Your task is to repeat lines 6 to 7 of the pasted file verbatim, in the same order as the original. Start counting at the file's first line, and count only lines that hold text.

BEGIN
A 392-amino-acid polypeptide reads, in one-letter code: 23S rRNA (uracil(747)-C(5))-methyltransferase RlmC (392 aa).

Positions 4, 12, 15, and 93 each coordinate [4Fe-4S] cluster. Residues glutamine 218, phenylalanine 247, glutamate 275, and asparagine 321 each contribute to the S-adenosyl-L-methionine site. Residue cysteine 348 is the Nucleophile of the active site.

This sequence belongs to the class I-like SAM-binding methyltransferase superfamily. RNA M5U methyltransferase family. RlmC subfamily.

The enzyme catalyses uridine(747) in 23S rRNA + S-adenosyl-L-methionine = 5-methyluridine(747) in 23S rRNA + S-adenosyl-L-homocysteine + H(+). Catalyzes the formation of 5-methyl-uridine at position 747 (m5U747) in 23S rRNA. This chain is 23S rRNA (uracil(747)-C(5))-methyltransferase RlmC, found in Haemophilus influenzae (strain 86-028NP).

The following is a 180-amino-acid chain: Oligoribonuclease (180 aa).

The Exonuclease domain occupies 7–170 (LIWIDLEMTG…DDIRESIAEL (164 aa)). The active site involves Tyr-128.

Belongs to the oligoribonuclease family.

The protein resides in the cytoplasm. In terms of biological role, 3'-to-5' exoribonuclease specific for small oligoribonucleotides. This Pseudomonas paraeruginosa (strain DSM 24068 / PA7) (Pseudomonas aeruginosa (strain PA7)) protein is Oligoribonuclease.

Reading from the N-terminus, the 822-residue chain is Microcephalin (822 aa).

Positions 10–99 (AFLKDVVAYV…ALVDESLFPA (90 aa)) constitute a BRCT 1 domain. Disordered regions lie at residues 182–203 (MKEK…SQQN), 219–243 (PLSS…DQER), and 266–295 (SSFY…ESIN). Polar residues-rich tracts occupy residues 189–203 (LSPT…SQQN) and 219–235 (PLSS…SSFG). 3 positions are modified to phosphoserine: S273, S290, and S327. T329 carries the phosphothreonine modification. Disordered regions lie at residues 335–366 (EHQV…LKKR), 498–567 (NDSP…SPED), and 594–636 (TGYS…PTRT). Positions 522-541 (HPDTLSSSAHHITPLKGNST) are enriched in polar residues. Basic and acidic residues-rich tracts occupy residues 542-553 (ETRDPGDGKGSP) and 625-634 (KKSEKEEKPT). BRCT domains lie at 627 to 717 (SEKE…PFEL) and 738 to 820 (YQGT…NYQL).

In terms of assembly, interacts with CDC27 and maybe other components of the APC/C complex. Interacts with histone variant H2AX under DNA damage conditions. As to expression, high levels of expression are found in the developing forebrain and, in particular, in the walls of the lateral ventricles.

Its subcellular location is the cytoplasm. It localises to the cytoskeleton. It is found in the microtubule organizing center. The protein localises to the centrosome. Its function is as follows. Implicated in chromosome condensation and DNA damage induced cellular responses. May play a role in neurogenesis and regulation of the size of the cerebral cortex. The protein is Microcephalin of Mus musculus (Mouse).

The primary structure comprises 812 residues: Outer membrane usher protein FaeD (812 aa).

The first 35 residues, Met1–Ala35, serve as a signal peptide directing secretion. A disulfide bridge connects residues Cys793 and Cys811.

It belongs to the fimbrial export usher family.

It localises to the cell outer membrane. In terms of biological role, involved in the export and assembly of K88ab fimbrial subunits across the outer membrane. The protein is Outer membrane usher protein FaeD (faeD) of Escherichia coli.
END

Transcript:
The Exonuclease domain occupies 7–170 (LIWIDLEMTG…DDIRESIAEL (164 aa)). The active site involves Tyr-128.

Belongs to the oligoribonuclease family.